I originally wrote this post for a blog hop a few months back. I stumbled across it the other day on my hard drive and decided to add it here:
Across the globe, there has been much discussion about the concept of dandelion versus orchid children. According to various studies, a dandelion child is one who manages to thrive regardless of her upbringing (picture a dandelion squeezing through a tiny crack in the concrete to present its shining yellow self to the world), while orchids are far more sensitive, withering in dysfunctional environments and blossoming in nurturing ones.
A woman I met at a writer’s conference introduced me to the idea of dandelion children. She told me, having lived in Sweden for a number of years, that the Swedes are fascinated by the subject and my description of Kate (my main character in When Red Is Blue) reminded her of a dandelion child.
When a writer wants to add a feeling of time and place that resonates with readers, one technique is to include a few words or lines of a popular song from that period. This works even better when the lyrics themselves tie into the scene action.
My final draft of When Red Is Blue included about 10 words from Harper Valley P.T.A. and four lines from Down In It by Nine Inch Nails. I had grown attached to these lyrics, having spent hours contemplating which songs to use and then becoming thrilled to discover NIN lyrics that tied in beautifully with the scene I wanted to use them in.
When I mentioned to Brion (my designer) that I was working on getting licenses to use them, he “strongly recommended” that I save myself time, money and pain and pull both sets of lyrics out of the book. Of course, being stubborn, optimistic and in love with the words that were now part of my work, I ignored him and proceeded to try to get permission.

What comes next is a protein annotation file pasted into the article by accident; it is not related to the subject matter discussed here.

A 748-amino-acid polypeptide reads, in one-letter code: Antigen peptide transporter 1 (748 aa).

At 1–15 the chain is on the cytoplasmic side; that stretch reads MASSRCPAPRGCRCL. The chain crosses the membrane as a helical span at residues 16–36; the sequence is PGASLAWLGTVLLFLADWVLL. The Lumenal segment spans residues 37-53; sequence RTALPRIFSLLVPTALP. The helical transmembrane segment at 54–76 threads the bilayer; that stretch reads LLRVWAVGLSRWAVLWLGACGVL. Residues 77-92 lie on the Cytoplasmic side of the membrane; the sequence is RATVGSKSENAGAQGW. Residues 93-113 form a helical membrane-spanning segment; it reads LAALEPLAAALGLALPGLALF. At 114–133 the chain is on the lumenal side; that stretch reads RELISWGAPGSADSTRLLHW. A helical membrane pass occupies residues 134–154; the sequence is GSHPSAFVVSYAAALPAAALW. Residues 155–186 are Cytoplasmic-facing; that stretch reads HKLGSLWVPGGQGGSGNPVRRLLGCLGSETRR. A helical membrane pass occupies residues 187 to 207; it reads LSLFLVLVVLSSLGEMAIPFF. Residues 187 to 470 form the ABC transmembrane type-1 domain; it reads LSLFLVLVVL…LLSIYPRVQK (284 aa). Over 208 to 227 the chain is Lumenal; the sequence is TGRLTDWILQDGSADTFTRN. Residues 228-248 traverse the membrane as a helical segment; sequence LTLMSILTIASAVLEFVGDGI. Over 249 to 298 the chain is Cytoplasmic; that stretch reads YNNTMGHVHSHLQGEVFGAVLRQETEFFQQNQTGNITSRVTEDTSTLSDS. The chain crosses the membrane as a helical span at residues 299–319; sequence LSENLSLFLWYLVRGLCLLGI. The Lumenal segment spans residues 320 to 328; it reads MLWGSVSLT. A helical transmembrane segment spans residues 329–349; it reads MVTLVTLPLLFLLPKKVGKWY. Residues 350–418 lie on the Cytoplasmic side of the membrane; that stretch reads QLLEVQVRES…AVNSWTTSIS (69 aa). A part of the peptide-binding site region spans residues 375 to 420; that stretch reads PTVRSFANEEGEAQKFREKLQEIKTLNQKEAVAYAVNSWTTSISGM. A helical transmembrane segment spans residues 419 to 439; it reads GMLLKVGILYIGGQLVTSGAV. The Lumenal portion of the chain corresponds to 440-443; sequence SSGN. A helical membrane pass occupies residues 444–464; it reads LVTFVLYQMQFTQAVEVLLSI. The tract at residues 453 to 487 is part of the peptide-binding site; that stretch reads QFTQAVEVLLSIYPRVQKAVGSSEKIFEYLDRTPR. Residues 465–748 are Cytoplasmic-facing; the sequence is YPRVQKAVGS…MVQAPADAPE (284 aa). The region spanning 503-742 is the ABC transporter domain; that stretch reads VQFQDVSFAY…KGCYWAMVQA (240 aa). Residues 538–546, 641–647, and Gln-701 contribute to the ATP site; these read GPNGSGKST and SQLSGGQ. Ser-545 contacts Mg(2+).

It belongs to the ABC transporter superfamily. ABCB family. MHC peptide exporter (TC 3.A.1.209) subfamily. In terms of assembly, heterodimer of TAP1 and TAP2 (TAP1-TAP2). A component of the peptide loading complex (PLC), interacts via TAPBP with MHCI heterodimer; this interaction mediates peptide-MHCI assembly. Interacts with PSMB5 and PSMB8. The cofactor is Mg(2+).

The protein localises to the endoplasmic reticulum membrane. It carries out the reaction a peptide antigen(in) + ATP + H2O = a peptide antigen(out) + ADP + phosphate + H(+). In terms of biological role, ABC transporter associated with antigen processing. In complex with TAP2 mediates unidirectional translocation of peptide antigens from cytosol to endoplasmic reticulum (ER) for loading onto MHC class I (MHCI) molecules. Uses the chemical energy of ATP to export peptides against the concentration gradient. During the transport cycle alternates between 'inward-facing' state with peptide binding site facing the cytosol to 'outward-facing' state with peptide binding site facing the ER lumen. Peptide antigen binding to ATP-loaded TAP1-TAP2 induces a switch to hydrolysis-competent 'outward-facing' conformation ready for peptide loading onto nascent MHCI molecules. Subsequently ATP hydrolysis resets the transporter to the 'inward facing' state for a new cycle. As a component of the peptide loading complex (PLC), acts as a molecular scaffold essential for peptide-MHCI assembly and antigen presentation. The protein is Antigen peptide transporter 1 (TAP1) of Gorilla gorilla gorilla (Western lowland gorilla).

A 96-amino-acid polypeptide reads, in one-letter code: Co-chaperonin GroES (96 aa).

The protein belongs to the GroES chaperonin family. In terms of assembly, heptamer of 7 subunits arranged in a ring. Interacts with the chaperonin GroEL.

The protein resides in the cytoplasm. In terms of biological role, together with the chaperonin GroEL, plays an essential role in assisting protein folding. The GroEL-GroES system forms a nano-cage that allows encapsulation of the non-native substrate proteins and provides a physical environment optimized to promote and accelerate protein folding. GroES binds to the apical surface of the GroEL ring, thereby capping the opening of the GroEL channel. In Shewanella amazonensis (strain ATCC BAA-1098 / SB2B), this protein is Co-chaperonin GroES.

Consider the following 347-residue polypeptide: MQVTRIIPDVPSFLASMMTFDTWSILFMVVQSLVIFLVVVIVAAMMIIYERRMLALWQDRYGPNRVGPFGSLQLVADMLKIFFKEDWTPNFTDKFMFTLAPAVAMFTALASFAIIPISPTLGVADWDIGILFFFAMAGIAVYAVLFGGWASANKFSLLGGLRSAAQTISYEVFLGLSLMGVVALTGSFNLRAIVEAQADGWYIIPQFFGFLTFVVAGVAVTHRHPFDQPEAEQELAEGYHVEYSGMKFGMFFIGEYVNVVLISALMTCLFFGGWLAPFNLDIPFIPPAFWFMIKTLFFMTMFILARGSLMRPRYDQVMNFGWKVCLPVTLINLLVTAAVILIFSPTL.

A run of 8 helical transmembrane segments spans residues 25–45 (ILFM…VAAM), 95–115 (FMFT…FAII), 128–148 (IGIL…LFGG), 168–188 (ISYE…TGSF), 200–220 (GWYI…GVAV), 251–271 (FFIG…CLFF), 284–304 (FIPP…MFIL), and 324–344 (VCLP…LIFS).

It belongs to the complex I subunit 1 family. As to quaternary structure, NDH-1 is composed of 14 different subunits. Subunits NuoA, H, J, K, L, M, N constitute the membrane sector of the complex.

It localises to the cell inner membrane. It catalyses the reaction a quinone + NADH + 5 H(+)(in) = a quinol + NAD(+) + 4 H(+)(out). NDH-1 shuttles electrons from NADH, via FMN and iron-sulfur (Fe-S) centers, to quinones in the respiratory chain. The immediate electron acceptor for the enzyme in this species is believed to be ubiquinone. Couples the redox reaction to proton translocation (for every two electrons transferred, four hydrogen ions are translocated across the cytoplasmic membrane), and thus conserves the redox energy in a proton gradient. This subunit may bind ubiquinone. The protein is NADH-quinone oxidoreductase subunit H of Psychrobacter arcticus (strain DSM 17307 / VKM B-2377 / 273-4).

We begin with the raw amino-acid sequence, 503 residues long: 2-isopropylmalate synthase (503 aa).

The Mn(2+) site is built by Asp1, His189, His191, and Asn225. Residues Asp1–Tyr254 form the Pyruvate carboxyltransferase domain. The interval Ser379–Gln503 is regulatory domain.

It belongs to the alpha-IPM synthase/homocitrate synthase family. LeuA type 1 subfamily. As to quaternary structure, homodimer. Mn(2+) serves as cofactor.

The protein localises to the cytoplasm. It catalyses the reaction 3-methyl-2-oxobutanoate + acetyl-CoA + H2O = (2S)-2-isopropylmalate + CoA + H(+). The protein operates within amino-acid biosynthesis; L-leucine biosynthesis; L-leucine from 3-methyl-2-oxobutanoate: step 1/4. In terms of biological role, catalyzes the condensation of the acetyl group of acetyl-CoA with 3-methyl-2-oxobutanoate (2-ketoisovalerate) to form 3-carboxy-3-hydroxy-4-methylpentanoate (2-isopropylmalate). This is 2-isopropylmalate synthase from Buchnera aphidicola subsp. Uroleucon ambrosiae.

Prior to releasing When Red Is Blue, I decided to come up with a written promotional plan. In it, “KDP Select” was somewhat hesitantly added with a series of question marks after it, following more main stream ideas such as this website and blog, Facebook page, Twitter, guest blog posts and so on.
Once my list was made, I began researching the pros and cons of each item. KDP Select, it seems, has generated lots of debate. I initially came across a number of anti-KDP Select posts, objecting to Amazon’s exclusivity clause. Taking a closer look, I realized it was only to do with electronic versions and only for 90 days, which, in the lifespan of a book, is an eye blink. There were also a number of authors who were shouting to the rafters about how great KDP Select had been to boost their sales. And a not insignificant number who were “on the fence” in terms of whether their sales had benefited or not. Terri Giuliano Long wrote a blog post looking at both sides of the argument.
I call When Red Is Blue a “mevel.” I’ve never heard the term before so I think I made it up, but it’s not extraordinarily clever, so it’s likely someone coined it before me. It’s a dovetailing of “memoir” and “novel” (if you haven’t already guessed).